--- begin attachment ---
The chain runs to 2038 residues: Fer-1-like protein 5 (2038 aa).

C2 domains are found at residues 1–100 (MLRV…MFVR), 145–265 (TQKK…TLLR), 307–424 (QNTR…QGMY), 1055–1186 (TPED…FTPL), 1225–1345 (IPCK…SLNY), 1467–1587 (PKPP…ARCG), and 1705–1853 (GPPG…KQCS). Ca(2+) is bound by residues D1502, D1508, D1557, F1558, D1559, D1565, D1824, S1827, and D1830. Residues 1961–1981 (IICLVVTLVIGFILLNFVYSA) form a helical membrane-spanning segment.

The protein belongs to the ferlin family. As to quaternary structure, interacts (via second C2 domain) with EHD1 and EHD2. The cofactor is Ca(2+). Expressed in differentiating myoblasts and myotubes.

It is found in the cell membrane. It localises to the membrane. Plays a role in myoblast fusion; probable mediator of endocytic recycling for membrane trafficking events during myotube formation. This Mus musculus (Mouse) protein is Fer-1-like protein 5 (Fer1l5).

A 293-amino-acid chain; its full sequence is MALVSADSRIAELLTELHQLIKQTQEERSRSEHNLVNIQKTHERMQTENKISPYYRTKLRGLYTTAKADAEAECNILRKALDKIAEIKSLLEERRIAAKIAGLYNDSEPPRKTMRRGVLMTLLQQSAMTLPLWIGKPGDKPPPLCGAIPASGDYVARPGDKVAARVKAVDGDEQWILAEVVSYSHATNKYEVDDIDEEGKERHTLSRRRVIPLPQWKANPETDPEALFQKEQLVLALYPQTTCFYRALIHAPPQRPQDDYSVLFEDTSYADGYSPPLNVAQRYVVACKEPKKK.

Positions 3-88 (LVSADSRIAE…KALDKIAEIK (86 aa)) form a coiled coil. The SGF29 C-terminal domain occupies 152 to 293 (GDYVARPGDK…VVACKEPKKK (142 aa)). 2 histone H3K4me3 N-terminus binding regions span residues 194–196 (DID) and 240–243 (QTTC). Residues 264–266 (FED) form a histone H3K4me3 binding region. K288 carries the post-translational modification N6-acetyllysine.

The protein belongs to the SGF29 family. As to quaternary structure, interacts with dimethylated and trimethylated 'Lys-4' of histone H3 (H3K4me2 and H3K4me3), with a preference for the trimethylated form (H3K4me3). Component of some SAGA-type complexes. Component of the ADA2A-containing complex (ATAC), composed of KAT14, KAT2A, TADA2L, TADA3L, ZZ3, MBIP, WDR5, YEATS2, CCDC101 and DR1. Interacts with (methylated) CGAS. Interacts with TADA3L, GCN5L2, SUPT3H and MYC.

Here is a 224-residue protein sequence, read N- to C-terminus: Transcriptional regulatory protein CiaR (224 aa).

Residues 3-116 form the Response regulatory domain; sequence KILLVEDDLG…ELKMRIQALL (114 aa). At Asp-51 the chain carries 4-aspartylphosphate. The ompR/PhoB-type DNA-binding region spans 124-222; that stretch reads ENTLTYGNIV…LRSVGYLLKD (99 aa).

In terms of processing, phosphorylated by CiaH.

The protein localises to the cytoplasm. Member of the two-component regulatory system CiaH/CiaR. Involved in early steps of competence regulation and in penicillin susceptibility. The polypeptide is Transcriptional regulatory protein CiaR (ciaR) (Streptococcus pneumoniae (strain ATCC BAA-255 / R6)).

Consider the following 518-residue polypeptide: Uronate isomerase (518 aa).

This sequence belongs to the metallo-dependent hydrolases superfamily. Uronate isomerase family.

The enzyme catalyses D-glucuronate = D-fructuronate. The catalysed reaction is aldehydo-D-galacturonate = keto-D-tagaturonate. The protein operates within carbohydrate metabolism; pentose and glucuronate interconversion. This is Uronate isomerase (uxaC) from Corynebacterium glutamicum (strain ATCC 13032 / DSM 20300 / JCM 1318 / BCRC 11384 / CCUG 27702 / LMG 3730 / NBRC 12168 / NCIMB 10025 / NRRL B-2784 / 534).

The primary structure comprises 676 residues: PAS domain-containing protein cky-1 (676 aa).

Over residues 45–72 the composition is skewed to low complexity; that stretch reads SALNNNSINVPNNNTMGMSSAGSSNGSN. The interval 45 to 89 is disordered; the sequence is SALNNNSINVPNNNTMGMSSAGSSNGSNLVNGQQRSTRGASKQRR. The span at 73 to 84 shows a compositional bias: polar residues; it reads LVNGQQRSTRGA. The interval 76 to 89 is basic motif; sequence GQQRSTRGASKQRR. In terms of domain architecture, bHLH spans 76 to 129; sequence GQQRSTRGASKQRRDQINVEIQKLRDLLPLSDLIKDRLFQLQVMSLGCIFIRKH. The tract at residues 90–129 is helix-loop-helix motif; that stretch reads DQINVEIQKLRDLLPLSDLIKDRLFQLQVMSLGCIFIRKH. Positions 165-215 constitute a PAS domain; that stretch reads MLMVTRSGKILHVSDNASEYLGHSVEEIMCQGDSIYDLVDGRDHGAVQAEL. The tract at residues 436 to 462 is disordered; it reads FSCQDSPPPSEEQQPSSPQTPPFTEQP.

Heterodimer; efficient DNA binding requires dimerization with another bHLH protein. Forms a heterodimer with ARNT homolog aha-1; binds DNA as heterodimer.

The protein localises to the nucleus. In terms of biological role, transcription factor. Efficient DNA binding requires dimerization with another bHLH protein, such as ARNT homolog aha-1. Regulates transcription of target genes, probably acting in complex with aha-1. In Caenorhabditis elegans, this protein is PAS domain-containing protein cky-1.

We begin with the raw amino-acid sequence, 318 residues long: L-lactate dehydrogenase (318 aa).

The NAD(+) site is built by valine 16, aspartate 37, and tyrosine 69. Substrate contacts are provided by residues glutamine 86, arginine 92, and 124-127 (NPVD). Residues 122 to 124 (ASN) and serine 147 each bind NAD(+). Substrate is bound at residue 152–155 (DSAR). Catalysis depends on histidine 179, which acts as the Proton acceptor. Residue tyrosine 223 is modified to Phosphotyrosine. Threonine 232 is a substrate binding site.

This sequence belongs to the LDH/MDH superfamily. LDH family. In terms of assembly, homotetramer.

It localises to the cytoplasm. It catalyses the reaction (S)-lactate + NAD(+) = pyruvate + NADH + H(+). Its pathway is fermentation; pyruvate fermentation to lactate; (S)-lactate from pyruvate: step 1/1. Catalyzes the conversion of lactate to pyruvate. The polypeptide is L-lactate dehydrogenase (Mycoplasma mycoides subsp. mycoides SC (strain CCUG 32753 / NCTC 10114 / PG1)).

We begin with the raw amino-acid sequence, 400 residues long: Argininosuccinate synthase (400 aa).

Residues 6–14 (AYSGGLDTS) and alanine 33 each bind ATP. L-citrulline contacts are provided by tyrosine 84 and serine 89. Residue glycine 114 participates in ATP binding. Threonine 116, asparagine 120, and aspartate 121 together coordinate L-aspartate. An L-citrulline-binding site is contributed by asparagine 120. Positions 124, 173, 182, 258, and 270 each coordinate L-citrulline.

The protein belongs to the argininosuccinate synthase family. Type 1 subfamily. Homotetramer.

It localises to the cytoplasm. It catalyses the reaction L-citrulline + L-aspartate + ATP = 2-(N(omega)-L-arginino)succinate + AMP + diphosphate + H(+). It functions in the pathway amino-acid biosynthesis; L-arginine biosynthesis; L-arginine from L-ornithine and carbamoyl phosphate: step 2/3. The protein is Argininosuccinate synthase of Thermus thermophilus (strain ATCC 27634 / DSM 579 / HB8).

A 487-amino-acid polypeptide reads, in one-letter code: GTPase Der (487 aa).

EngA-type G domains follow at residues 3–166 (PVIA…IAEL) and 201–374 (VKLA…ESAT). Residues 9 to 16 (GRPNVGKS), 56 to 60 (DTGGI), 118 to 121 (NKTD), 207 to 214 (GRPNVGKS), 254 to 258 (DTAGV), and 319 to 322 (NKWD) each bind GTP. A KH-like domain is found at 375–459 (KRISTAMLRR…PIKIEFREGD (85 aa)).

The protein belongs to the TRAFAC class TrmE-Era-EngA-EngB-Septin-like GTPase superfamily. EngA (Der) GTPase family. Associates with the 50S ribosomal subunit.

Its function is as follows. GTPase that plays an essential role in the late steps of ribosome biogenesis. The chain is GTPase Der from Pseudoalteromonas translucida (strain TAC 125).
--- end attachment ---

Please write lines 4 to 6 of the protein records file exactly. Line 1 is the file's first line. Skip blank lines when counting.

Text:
It is found in the cell membrane. It localises to the membrane. Plays a role in myoblast fusion; probable mediator of endocytic recycling for membrane trafficking events during myotube formation. This Mus musculus (Mouse) protein is Fer-1-like protein 5 (Fer1l5).

A 293-amino-acid chain; its full sequence is MALVSADSRIAELLTELHQLIKQTQEERSRSEHNLVNIQKTHERMQTENKISPYYRTKLRGLYTTAKADAEAECNILRKALDKIAEIKSLLEERRIAAKIAGLYNDSEPPRKTMRRGVLMTLLQQSAMTLPLWIGKPGDKPPPLCGAIPASGDYVARPGDKVAARVKAVDGDEQWILAEVVSYSHATNKYEVDDIDEEGKERHTLSRRRVIPLPQWKANPETDPEALFQKEQLVLALYPQTTCFYRALIHAPPQRPQDDYSVLFEDTSYADGYSPPLNVAQRYVVACKEPKKK.

Positions 3-88 (LVSADSRIAE…KALDKIAEIK (86 aa)) form a coiled coil. The SGF29 C-terminal domain occupies 152 to 293 (GDYVARPGDK…VVACKEPKKK (142 aa)). 2 histone H3K4me3 N-terminus binding regions span residues 194–196 (DID) and 240–243 (QTTC). Residues 264–266 (FED) form a histone H3K4me3 binding region. K288 carries the post-translational modification N6-acetyllysine.